Due diligence is not something that only brokers and portfolio or fund managers are responsible for, though the term may have started out that way. Now, the phrase describes any level of checking that an investor does before buying a stock, a company, or any other type of alternative investment.
Due diligence is crucial. It’s the phase when you dive deep into understanding a potential investment before you invest. This research and review period could save you a lot of lost money in the future.
So what things should you be reviewing when it comes to doing your due diligence?
How Big Is the Company, & How Old Are They?
The first, and easiest, thing to consider when doing your due diligence about a potential investment or fund is to look at the company involved. This could mean looking at the publicly traded company you’re considering shares in or reviewing the fund management company that manages a mortgage investment pool.
Ask yourself the following:
- How large is the company?
- What level of expertise is there amongst the team?
- Do they have the resources needed to do a good job?
- Has there been growth over time?
- How old is the company?
These things will help you better understand if the investment or management company is a reliable bet with the resources and experience to continue to grow over time.
Revenue, Profit, & Margin Trends
One of the most critical aspects of due diligence is looking at the numbers. Before you invest in anything, you need a solid understanding of the costs and fees associated with the investment and if these costs are warranted based on its historical performance. What kind of revenue is this company generating? Look at the profit margins of any potential company to see if they’re rising or falling.
When looking at the financials of alternative investments, such as mortgage pools, review the dividends. This kind of information should be readily available and provided by the mortgage investment corporation (MIC).
What Do They Do? What Industries Are They Invested In?
When investing in any market, look at the market itself. Suppose you want to buy shares in a tech company that hasn’t released anything new or innovative recently yet has numerous competitors. In that case, this may be a red flag.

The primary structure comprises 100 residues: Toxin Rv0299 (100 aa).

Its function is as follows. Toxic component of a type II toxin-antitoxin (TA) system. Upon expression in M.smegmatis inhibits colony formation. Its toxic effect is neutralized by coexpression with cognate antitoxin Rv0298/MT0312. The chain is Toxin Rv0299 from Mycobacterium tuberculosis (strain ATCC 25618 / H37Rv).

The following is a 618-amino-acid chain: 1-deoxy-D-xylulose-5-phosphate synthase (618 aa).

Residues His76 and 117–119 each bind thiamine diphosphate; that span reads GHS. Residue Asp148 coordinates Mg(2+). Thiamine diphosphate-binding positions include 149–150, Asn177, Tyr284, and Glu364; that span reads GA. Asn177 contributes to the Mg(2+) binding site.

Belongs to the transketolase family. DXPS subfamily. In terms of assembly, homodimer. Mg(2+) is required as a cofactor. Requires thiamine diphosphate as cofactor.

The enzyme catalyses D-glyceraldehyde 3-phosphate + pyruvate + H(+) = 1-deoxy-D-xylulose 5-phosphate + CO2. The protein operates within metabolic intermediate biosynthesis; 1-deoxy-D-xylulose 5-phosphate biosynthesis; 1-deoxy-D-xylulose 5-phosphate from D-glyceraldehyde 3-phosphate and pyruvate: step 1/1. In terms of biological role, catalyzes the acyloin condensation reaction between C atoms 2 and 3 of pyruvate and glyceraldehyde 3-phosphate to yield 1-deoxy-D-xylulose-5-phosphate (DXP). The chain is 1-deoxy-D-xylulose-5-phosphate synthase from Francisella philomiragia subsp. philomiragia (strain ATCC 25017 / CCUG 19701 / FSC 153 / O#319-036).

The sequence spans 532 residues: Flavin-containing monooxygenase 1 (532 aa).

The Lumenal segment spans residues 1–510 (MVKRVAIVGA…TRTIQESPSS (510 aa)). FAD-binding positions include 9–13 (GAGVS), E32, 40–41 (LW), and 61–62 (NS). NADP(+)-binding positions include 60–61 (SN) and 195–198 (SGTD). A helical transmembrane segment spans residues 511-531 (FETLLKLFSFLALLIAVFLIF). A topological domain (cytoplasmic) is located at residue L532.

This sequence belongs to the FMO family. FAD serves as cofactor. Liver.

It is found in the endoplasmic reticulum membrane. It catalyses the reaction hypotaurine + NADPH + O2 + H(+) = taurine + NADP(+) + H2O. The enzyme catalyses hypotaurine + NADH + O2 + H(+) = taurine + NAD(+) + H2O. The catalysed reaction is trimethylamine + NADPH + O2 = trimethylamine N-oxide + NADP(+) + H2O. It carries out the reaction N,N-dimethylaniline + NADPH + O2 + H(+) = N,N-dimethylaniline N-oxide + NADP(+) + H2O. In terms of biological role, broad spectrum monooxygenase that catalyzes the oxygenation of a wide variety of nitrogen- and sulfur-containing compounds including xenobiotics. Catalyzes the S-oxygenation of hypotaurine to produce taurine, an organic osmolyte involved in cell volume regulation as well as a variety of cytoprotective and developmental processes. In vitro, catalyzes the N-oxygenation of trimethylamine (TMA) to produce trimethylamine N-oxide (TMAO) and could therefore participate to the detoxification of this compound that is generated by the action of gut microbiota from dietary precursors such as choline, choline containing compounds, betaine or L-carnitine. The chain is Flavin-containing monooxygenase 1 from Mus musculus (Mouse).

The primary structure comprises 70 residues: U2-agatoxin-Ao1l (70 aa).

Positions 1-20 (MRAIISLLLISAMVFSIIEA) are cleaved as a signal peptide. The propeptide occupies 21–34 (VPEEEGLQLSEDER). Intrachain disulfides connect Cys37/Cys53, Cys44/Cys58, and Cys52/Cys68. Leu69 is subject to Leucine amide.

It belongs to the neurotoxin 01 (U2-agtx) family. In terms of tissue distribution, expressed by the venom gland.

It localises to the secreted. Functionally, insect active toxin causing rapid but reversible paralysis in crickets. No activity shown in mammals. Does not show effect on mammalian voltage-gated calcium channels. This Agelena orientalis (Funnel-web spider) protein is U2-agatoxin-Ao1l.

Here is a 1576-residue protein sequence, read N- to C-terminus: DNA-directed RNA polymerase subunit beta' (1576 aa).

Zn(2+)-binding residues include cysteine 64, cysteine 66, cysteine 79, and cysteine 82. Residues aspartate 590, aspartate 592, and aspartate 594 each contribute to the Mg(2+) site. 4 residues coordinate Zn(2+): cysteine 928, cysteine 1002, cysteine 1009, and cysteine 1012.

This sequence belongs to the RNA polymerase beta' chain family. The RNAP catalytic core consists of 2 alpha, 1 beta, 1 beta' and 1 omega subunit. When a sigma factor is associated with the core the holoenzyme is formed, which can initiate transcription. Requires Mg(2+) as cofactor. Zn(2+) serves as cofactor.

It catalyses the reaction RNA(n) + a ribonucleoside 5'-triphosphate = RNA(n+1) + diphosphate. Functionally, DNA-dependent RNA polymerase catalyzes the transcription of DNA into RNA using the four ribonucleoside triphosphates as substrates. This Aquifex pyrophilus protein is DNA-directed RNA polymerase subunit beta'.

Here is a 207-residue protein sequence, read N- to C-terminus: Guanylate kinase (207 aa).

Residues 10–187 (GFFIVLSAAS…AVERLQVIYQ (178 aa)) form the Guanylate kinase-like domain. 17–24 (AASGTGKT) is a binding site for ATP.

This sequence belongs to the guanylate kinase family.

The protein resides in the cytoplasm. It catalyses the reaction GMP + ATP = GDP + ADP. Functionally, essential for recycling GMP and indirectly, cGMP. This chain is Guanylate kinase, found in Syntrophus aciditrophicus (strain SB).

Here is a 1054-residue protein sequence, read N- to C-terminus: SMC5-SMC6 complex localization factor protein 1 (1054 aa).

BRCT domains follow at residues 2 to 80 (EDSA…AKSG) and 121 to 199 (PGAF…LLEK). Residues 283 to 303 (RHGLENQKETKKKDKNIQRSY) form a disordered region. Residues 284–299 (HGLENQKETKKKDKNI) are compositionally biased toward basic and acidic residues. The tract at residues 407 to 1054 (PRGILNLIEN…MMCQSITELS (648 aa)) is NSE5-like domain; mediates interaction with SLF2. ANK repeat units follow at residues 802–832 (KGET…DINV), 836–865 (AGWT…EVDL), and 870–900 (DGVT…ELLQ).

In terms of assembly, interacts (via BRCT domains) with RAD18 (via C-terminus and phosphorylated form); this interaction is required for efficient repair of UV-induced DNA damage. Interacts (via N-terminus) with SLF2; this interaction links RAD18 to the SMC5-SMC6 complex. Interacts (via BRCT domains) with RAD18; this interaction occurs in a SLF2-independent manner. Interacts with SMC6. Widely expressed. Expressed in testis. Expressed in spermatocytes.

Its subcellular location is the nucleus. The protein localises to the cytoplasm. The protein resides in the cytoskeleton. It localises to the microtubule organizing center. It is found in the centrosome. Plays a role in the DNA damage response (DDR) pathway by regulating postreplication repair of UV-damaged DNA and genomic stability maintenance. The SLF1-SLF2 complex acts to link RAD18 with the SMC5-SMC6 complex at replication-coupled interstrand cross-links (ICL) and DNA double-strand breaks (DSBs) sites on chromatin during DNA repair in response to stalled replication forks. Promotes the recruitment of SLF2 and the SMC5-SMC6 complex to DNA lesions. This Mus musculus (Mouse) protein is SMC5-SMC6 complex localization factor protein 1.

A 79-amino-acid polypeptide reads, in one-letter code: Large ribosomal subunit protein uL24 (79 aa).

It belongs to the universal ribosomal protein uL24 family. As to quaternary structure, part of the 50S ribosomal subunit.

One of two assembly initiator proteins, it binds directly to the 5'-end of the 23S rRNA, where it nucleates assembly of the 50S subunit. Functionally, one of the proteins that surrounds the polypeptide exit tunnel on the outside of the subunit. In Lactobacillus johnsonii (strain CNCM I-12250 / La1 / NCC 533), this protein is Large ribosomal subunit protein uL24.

Also, consider your own knowledge and understanding of the industry. If investing in real estate, are you knowledgeable in the real estate market? You don’t want to be worrying about every minor market shift that won’t actually affect long-term investments or specific sectors.
Who Are Their Competitors?
Looking at a company’s competitors will help you better understand where they sit within their industry. Compare the performance data of a few different competitors to see how this company performs.
What Do the Management & Ownership Look Like?
A ship is only as effective as it’s crew and captain. You could have a successful company with a great idea and a clear market need. Still, suppose the people in charge are inexperienced, or there’s a constant turnover. In that case, the ship’s direction will continuously shift. Look to see how long members of the team have been with the company to determine reliability. If it’s a newer company, consider doing a bit of background digging on some higher-level managers to look at their previous experience.
What Are the Risks, & How Do You Feel About Them?
Ultimately, due diligence is all about assessing risk. Knowing the potential future profit and longevity of a company or investment will help you make an educated decision on whether or not to invest. When it comes to your money, putting this effort in at the beginning will pay off in the end.
If you’re interested in alternative investment opportunities in real estate, a mortgage pool might be the perfect fit. Start researching a suitable MIC today. Reach out to Jordan on our team to learn more about Cooper Pacific’s history and review past years’ financial documentation and performance records or the investment pools we manage.